The mountainous areas of Himalayan ranges, Aravalli ranges, Vindhya-Satpura ranges, Chottanagapur ranges, North-Eastern hill ranges, Western and Eastern Ghats have to be perennially forested especially all the areas above one-third or 1:3 slope. Is every able bodied men and women and youth ready to participate in result oriented forestation and forest preservation programme every year? The emphasis is on the result with a minimum of 95% percent success in tree plantation of perennial status. Our habit of celebrating the projects has to be changed to a habit of meticulous execution of projects in time-bound manner.

Water conservation and storage should be the concern of all at the practical and implementation level and not merely at the awareness and animation level.

Our habit of endless discussions and debates should be transformed into meticulously planned time bound implementation of projects and programmes.

Diverting different snow-melted water sources from Himalayan ranges from a height above the Deccan plateau and siphoning them through huge underground pipes to various strategic points in the Deccan Region is an additional permanent solution to our water problem. River Brahmaputra enter India at a height of 7000 feet and most of the areas in the Deccan and Chotanagapur plateau is much below this and siphoning of Brahmaputra water is technically feasible. Most of the water sources in the Western and even in the Eastern Ghats can also be siphoned to the plains for better use. Nearly 95% of such water sources when they reach the plains through its regular course will be lost through seepage into the dry soil and sand. Hence reach water from the sources to the targeted locations through strong and huge non-permeable pipes or line canals to avoid seepage loss which is up to 95%.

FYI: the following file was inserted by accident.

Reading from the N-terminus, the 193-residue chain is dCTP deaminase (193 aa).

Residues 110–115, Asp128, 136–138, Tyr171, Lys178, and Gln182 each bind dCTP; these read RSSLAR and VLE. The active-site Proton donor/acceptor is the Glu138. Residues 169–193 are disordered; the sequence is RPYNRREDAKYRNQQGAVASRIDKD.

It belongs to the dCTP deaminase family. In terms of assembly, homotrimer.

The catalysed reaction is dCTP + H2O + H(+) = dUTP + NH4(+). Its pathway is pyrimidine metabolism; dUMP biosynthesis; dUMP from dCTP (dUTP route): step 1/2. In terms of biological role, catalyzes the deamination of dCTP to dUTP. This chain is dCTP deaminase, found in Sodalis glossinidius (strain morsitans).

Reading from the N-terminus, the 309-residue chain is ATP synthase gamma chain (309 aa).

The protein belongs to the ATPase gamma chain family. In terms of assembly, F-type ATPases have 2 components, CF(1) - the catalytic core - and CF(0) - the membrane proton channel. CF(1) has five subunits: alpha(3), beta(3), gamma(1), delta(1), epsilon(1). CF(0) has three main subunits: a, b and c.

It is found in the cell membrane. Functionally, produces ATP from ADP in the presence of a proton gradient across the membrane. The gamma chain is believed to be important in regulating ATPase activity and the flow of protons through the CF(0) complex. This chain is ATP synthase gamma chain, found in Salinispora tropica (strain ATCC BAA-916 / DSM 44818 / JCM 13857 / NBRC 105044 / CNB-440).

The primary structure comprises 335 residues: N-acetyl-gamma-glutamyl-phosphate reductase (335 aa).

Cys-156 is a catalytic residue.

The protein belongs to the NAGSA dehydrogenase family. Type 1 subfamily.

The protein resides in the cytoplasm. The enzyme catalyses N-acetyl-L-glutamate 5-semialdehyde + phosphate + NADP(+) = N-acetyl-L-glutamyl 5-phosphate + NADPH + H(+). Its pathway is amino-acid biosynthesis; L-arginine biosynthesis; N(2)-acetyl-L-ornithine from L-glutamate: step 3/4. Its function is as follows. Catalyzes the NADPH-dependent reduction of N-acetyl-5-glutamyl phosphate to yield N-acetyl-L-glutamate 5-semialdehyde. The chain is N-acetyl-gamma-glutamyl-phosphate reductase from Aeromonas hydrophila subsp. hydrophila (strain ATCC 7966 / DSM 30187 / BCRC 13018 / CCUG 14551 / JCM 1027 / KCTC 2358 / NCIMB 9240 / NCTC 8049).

Many are the means to solve the water problem but few are willing to implement them. All in our country seem to be locked up in endless discussion and debate; hardly anyone is ready to implement the above mentioned projects in a time bound and concrete result oriented manner. People are ready to kill each other for water but not work together to conserve water for everyone.

( The writer is retired Professor from XIM, Bhubaneswar. ktchandysj@gmail.com )

(Published on 01th July 2019, Volume XXXI, Issue 27)